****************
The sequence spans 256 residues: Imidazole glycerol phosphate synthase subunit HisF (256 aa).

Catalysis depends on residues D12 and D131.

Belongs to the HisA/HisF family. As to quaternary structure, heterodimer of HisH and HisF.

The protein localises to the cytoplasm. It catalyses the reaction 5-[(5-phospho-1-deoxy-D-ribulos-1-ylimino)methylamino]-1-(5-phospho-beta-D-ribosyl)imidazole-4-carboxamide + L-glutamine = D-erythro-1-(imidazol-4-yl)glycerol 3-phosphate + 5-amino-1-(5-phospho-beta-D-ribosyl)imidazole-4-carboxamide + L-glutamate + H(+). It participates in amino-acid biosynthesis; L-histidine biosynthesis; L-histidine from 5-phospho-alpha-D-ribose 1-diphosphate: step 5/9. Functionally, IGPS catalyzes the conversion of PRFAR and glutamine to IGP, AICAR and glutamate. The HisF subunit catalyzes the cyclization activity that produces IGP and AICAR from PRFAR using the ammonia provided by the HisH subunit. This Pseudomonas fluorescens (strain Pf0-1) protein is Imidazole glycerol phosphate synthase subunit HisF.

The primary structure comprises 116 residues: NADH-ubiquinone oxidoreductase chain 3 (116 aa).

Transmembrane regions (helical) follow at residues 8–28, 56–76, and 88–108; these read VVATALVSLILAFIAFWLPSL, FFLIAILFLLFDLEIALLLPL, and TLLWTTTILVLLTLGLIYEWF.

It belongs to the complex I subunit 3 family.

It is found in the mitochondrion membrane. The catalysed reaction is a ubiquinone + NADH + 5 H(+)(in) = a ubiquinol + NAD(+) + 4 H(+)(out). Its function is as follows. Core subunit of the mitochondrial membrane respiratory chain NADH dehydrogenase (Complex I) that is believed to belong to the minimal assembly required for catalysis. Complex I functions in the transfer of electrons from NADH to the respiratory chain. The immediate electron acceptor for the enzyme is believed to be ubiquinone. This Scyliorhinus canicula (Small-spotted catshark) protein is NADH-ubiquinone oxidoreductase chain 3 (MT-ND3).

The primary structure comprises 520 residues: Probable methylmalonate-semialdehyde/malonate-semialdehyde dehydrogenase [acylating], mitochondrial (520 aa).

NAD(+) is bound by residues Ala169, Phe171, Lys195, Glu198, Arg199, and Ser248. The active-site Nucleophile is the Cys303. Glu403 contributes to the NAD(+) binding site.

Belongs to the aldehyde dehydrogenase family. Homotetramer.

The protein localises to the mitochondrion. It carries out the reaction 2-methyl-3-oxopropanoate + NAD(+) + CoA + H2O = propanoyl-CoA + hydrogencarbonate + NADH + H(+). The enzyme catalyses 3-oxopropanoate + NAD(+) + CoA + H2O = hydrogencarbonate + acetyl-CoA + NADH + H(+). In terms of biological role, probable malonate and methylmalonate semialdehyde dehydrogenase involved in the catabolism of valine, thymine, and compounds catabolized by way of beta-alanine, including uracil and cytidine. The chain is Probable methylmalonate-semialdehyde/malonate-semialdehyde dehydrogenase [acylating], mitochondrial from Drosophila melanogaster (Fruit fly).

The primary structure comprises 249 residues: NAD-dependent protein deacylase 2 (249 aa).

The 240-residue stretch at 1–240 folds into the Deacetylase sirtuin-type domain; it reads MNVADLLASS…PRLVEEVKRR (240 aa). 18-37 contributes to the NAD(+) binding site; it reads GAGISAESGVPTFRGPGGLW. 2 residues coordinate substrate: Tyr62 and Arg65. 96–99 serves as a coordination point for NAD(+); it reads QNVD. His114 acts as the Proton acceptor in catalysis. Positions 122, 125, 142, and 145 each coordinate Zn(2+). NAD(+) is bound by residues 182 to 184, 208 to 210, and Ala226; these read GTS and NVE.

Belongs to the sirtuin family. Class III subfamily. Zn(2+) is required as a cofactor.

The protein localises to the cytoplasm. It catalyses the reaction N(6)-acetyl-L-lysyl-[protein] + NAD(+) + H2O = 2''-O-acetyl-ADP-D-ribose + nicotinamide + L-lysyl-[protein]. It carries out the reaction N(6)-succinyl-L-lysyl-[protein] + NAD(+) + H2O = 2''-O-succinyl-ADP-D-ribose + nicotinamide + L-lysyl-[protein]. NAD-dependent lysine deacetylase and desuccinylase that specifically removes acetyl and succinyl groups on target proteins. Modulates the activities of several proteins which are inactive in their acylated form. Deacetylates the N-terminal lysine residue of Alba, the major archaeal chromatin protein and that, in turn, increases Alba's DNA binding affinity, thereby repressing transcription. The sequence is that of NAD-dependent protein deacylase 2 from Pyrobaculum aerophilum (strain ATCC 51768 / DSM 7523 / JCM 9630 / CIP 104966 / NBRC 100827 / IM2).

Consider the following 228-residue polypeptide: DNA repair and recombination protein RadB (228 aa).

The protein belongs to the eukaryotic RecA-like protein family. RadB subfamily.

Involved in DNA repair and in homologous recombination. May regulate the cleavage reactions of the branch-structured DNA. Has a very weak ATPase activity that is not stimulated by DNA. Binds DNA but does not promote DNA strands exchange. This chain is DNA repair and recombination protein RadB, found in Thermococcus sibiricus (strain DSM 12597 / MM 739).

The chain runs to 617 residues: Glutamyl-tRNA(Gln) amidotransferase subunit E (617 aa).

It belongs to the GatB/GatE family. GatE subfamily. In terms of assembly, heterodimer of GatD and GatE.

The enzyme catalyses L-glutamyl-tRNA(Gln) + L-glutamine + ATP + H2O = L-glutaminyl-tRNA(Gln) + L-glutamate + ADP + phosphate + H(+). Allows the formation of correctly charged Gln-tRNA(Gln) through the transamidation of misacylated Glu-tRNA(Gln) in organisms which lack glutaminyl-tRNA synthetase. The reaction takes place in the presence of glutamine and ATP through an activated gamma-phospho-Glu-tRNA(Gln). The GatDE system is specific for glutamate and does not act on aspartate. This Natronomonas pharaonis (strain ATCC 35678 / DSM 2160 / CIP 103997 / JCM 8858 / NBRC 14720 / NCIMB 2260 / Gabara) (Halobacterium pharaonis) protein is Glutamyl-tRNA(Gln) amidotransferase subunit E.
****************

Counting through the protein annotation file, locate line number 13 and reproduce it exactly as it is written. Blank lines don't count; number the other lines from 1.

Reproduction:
The primary structure comprises 249 residues: NAD-dependent protein deacylase 2 (249 aa).